The grief that has poured forth from across the nation for Matthew and Rachel is a testament to the remarkable young police officers that they were. That their lives and their great promise have been cruelly cut short is a tragedy that no-one should have to experience. I know that everyone here in this place mourns for these lives cut short and mourns for the families who somehow must have to carry on. As a former Queensland police officer, I mourn for my former profession and colleagues. Two bright and dedicated Australians took up the role of police officer, and they brought their vigour, their life experience and their understanding of a new generation to the profession. They aspired to serve their community. The loss of that opportunity, for the Queensland police and indeed for the Queensland community is another layer to the absolute tragedy that has occurred. Their loss is something that the whole wider police family mourns very intently.
It's a miracle also that constables Randall Kirk and Keely Brough survived this atrocity, and I think we are all overwhelmed and inspired by the actions they took in what were extremely difficult circumstances. Make no mistake: this was an execution planned by calculated monsters, and in the face of that horror, Randall, Keely, Rachel and Matthew rose up and paid a terrible price. The scars from this event will carry through the lives of the Queensland community, the Queensland police and indeed across the nation for many years to come.
I also want to acknowledge the 16 brave officers who rallied to protect the community and defend their colleagues. From what we know, the circumstances that greeted them were confronting and horrific, and these police did what needed to be done to keep each other and the community safe.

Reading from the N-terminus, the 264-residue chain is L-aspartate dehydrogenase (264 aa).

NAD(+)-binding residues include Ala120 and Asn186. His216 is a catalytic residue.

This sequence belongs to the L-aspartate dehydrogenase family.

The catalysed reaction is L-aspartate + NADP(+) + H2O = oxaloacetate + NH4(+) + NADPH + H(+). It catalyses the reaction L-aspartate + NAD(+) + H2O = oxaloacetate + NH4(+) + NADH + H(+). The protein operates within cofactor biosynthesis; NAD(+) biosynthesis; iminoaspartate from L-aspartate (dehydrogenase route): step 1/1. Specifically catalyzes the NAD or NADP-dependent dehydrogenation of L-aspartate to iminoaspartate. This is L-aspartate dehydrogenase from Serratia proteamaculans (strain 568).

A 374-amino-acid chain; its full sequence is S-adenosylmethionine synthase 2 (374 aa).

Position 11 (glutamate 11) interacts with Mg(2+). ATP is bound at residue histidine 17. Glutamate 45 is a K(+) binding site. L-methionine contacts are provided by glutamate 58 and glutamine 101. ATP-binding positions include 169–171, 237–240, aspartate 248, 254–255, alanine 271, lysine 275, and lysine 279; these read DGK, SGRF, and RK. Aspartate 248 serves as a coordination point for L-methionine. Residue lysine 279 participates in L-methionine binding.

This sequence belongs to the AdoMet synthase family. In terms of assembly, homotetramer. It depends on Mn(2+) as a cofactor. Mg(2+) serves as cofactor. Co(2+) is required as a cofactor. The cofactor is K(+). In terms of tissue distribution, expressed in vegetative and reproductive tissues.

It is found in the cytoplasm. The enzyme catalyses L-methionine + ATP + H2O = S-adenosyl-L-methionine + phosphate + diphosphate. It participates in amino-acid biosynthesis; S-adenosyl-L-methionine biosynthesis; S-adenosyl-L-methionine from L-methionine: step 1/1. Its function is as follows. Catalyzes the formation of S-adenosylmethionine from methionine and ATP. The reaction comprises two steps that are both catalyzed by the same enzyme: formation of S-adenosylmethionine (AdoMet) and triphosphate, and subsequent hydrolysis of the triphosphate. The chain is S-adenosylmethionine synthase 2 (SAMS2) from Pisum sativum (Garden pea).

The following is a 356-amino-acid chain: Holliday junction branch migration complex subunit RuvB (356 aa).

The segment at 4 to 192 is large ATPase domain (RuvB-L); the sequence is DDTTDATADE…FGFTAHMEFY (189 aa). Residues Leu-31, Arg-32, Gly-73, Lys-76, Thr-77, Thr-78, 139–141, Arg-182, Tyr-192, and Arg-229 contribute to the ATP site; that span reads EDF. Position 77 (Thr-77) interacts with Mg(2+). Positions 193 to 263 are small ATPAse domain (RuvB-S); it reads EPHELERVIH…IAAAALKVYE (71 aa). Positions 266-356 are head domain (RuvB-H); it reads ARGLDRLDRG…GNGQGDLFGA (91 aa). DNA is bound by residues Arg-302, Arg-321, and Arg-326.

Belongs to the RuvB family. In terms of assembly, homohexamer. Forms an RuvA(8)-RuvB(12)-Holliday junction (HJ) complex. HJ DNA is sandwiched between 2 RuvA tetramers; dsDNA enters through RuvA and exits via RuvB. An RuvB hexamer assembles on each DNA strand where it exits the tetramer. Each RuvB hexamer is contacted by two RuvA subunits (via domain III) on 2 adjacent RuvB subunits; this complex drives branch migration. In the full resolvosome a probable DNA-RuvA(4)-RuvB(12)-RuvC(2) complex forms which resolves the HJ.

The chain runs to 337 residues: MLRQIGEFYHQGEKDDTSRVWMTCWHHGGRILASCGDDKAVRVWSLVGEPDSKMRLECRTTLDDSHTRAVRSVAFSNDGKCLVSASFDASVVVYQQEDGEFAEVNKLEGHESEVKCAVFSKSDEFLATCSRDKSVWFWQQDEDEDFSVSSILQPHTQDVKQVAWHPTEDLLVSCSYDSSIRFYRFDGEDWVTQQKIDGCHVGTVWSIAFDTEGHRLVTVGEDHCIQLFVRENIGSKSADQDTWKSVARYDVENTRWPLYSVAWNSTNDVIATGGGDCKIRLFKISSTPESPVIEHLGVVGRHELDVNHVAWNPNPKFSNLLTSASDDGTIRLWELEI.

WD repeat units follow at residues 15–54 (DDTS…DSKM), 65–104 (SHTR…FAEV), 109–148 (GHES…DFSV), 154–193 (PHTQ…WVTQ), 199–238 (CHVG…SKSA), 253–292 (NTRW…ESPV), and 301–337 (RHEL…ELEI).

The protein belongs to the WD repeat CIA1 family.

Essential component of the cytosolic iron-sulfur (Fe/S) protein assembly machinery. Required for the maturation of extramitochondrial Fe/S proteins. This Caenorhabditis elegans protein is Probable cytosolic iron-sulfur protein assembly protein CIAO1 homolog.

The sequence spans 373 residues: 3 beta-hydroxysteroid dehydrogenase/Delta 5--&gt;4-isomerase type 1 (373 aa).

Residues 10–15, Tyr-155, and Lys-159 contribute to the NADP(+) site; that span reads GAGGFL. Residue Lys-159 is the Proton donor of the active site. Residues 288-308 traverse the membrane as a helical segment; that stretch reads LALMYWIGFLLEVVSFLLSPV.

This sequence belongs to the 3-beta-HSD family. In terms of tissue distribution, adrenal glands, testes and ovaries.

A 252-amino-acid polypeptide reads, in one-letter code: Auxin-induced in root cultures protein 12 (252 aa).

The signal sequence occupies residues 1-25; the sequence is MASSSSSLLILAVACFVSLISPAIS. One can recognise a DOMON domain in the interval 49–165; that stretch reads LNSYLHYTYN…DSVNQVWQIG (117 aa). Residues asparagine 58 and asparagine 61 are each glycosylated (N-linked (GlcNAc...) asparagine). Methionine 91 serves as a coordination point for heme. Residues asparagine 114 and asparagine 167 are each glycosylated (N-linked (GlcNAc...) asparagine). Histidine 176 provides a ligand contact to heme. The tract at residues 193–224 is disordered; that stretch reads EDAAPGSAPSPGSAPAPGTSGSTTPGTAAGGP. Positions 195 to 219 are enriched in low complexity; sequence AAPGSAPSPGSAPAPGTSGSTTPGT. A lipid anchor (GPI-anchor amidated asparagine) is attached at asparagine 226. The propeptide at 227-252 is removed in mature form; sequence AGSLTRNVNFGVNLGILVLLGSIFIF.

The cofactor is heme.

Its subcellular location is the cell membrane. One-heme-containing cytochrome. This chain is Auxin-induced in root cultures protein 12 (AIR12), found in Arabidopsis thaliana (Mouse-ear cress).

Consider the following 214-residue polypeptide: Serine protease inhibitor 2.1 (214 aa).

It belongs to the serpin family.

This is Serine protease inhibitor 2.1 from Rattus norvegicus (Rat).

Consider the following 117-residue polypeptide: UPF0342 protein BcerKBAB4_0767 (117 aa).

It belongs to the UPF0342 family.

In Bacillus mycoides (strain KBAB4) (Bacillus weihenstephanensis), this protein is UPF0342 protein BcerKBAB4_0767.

I especially want to acknowledge Constable Keely Brough and the courage she displayed under the most difficult of circumstances. We know that Keely desperately wanted to join the police service and worked incredibly hard to get there and join and serve. In this situation, when faced with brutal murderers and fearing for her own life by fire, by a deadly rain of bullets, she was able to provide intelligence and relay information to her colleagues. I want to acknowledge her actions and wish her a speedy recovery. In her first eight weeks as a police officer Keely has been faced with huge adversity and has risen to the challenge in the eight weeks she has been in the police.
Constable Randall Kirk was shot, and his body was impacted by shrapnel. I understand he has left hospital and has been reunited with his wife, Breanna, and their young daughter. Randall and Breanna are expecting another child in January, and we wish them all the very best. Randall was shot and managed to make his way back to the car and get to safety. Like Keely, he continued to provide assistance and pass on information and raise the alarm with his colleagues. The pain that he must have been under is incomprehensible, and in the face of such adversity he rose with such bravery to continue to do what was best for everyone involved.
I also want to acknowledge everyone at the Queensland Police Union, particularly president Ian Leavers, for their ongoing support of their members, especially at this time.
In this place, we must continue to reflect on this tragedy and we must indeed lead the mourning in our nation. We must never forget, and could never forget, the sacrifices. We must never forget their families and the fundamental way those families' lives have changed forever. We must always reflect after these instances and ensure what must be done to prevent these tragedies from happening. We have a duty to ensure an Australia that is safe from such extreme violence. I pass on all my condolences to family and friends and to the wider police family, and I acknowledge all of the speakers here today. I ask everyone to continue to be mindful and reflective in the coming days.